Oil sludges are multicomponent physicochemical systems consisting mainly of hydrocarbons, water, and solids such as sand, clay, and metals which are produced during the production, transport and processing of oil. In recent years, there has been a tightening of legislation governing the disposal of oil sludges, due to environmental concerns. In response, the petroleum industry has implemented various technological solutions aimed at the treatment of oil sludges.
In some unique cases, such as the tar sands industry, specialized techniques have been developed to separate the hydrocarbons from solid-hydrocarbon-water mixtures and to produce a hydrocarbon rich stream that can be further processed. However, most of these processes are not sufficiently efficient and effective for recycling of oil sludges. Many of these tar sand extraction processes either have a high cost to the environment, due to the volumes of waste that are produced, or else have poor economic feasibility, due to the high operating costs.
Chemical engineering researchers from the School of Engineering at the University of KwaZulu-Natal (UKZN) have developed the SuperFextTM supercritical fluid extraction process for the extraction and recycling of hydrocarbons from oil sludges. The SuperFextTM process consists of a supercritical extraction vessel that operates at high pressures, a stripping column, from which the extracted oil is recovered, and the solvent is recycled, and a product polishing vessel. The process uses fluorocarbon gases as solvents, as opposed to the more commonly employed carbon dioxide.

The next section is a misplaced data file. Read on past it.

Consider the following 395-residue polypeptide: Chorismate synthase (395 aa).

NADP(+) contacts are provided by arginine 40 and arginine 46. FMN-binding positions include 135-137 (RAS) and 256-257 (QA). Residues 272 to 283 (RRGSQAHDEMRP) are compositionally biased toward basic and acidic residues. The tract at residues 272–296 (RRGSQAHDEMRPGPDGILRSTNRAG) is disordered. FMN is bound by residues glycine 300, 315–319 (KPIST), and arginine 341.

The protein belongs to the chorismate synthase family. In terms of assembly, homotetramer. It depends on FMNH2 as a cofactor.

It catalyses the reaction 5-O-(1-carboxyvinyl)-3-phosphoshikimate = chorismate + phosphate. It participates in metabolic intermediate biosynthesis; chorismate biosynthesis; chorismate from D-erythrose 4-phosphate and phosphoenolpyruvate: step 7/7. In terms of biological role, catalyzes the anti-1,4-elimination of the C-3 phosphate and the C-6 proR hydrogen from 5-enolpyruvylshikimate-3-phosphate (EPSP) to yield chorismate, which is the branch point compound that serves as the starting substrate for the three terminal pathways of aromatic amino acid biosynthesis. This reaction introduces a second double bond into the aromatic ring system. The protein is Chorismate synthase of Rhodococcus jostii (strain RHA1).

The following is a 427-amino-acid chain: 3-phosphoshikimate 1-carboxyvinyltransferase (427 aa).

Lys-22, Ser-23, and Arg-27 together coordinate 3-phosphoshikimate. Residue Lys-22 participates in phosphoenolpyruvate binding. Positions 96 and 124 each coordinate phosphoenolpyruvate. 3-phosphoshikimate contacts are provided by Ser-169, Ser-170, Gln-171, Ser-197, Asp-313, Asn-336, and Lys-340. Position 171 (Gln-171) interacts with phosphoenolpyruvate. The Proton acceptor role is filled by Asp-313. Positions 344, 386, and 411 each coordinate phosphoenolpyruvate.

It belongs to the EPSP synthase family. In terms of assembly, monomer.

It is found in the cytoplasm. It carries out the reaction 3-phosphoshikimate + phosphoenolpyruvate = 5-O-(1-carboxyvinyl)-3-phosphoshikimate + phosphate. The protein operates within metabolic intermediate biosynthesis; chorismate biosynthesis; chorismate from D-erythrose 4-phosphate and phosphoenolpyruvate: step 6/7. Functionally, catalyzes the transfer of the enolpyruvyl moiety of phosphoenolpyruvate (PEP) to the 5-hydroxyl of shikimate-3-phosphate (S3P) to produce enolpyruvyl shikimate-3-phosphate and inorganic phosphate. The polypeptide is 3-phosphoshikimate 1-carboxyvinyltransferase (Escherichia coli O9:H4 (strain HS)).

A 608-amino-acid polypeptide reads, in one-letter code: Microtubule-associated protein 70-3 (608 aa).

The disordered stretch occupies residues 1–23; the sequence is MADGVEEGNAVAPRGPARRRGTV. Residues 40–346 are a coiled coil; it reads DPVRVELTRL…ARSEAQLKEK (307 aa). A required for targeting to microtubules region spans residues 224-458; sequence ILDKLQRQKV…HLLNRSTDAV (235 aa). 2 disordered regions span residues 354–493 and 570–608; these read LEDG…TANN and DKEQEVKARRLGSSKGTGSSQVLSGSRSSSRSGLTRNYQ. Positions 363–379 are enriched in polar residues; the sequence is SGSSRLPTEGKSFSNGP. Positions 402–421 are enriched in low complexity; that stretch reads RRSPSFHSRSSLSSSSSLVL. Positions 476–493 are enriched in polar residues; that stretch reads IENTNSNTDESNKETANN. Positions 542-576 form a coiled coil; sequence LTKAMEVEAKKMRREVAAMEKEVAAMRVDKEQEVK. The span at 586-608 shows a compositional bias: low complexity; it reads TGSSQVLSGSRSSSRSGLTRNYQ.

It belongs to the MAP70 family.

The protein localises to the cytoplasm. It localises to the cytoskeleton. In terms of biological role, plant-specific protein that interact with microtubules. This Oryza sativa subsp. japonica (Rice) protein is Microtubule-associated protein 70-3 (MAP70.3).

The advantages of the SuperFextTM process include:
- Oil-dry solids that are completely free of hydrocarbons
- Simple solvent recovery and recycle
- Reduced energy costs as the process operates at near ambient temperatures
- Ease of cleaning
- Simplified process equipment
Principle Investigator: Dr Mark Williams-Wynn